Half of employers’ fear diversity creates a challenging work environment.

Employers must create strategies to help says recruiter.

Robert Walters research has found almost half of employers (41 per cent) say that a diverse workforce can make collaboration more challenging. Whilst three quarters of companies (73 per cent) state that diversity encourages creative and innovative thinking, they also claim that it is these differences of opinion that can be difficult to manage.

The results come from a Robert Walters whitepaper – Diversity & Inclusion in Recruitment – which was re-published in time for World Cultural Diversity Day earlier this week. “Employers must recognise the potential challenges that a diverse workforce can bring and have a strategy in place to overcome them,” said Chris Hickey, UK CEO at Robert Walters. “By doing so they can ensure that their workforce remains cohesive and is able to collaborate effectively while still gaining the advantages, such as a broad range of perspectives and ideas, that a diverse workforce can bring.”

Despite 85 per cent of companies claiming that increasing diversity in their workforce is a ‘top priority,’ almost half (46 per cent) of UK employers do not have a programme in place to attract diverse candidates. In fact, half of employers (45 per cent) do not monitor or measure employee diversity in any way or even have the means to do so and a further 45 per cent believe their current recruitment tools are ineffective at attracting or targeting a diverse range of candidates.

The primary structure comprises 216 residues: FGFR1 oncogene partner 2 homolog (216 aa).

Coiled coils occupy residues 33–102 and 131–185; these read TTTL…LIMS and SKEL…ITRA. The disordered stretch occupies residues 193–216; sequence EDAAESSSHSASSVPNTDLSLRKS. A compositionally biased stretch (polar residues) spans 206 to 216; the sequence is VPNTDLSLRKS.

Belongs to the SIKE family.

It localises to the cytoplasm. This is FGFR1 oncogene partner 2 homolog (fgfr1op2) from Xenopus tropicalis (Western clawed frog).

This is particularly true of companies’ websites – 73 per cent of which are not accessible to candidates with disabilities. Added to this, there appears to be a lack of consensus over who is responsible for developing the business’ brand and culture in order to appeal to a diverse range of candidates.

56 per cent of businesses believe that senior management should take the lead, a third (36) believe that it is the responsibility of the HR department, and a tenth (9 per cent) believe marketing have a role to play. Despite the majority believing that the key to tackling diversity starts at the top, it is alarming to see that just a tenth of businesses (13 per cent) monitor how much time is spent discussing inclusion and diversity at senior management meetings.

Chris Hickey adds: “One of the most shocking findings in the survey was the fact that 52 per cent of employers do not ask their recruitment consultancy to provide a diverse shortlist of candidates. And whilst almost all employers (81 per cent) recognise that unconscious bias can impact their hiring decisions, half (42 per cent) use no tools to address this.

In the face of these challenges Robert Walters has launched Adify – a new technology designed to encourage diversity in advert writing and a tool that will help employers recruit from diverse backgrounds.

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